Singapore, Trade and Geopolitics, by Alasdair Macleod

Was the Singapore summit Trump’s admission that the US will eventually leave the Korean Peninsula and North Korea will become part of the Chinese sphere of influence? From Alasdair Macleod at goldmoney.com:

The Western media was incredulous. The Donald had disregarded diplomacy, scuttled out of the G7 meeting in Canada without endorsing the G7 agreement, and ended up shaking hands with a previously avowed enemy in Singapore. The formally leisurely pace of global diplomacy, where all is pre-agreed before the photo-op showing unanimity of leadership, was ditched in favour of the Art of the Deal. Foreign correspondents for the established media were confused and obviously out of their depth, particularly over the deal with President Kim Jong-un.

As a female journalist pointed out at the press conference after the meeting, Kim has proven to be ruthless and untrustworthy, killing members of his own family and imprisoning and torturing his own people. How could Trump possibly come to terms with him, and concede, apparently without consulting South Korea, to suspend joint exercises, and agree to the objective of a complete denuclearisation of the peninsular, which is the implication of the eventual withdrawal of American forces entirely from the South?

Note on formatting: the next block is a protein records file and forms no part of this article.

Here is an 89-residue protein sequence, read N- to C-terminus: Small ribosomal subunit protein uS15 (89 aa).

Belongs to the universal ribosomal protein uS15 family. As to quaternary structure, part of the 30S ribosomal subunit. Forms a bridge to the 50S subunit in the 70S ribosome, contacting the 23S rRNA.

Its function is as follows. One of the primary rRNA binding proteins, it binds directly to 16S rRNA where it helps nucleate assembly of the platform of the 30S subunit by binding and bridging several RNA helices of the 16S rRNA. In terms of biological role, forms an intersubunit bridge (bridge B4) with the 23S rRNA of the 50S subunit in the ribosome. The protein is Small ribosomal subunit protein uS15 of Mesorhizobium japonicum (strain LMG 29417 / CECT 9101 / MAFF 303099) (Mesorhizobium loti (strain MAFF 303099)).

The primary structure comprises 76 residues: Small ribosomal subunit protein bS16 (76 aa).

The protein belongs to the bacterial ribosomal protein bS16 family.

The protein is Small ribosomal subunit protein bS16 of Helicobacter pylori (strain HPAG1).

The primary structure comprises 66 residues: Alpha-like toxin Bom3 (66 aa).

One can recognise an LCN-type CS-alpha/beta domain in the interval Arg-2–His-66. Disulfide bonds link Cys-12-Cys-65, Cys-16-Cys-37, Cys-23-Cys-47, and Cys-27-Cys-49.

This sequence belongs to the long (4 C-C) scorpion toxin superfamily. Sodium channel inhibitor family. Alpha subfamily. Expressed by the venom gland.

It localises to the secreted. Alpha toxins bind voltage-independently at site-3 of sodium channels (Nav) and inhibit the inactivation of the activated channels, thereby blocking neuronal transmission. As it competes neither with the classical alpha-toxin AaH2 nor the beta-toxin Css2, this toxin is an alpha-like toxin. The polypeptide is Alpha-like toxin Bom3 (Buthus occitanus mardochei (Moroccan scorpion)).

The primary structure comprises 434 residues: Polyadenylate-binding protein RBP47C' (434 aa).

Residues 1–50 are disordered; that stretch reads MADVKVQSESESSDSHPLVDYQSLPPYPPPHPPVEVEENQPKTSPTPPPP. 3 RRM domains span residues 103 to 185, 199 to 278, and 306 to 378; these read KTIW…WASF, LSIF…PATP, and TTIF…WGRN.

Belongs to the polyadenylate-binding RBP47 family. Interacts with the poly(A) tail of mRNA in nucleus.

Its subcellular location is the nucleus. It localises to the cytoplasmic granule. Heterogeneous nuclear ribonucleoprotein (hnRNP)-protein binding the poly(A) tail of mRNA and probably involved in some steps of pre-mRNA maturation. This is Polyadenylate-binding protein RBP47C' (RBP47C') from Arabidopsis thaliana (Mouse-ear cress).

The Singapore deal was in fact not a deal, but an endorsement of the earlier agreement between the two Koreas at Panmunjom on 27th April. And this is the point, Singapore was the US confirming it accepted Panmunjom.

The razzmatazz of a Singaporean summit plays well to Trump’s electoral base, as did his disdain for G7 and his trashing of Trudeau, who he described as “very dishonest and weak” over trade. Trump’s supporters also buy into his fake-news accusations, conveniently placing him beyond criticism so far as they are concerned. Now they are seeing concrete results from the man they elected President, ahead of the mid-term elections in November.

We need to look into the North Korean situation with greater objectivity, before commenting on recent trade policy developments.

To continue reading: Singapore, Trade and Geopolitics

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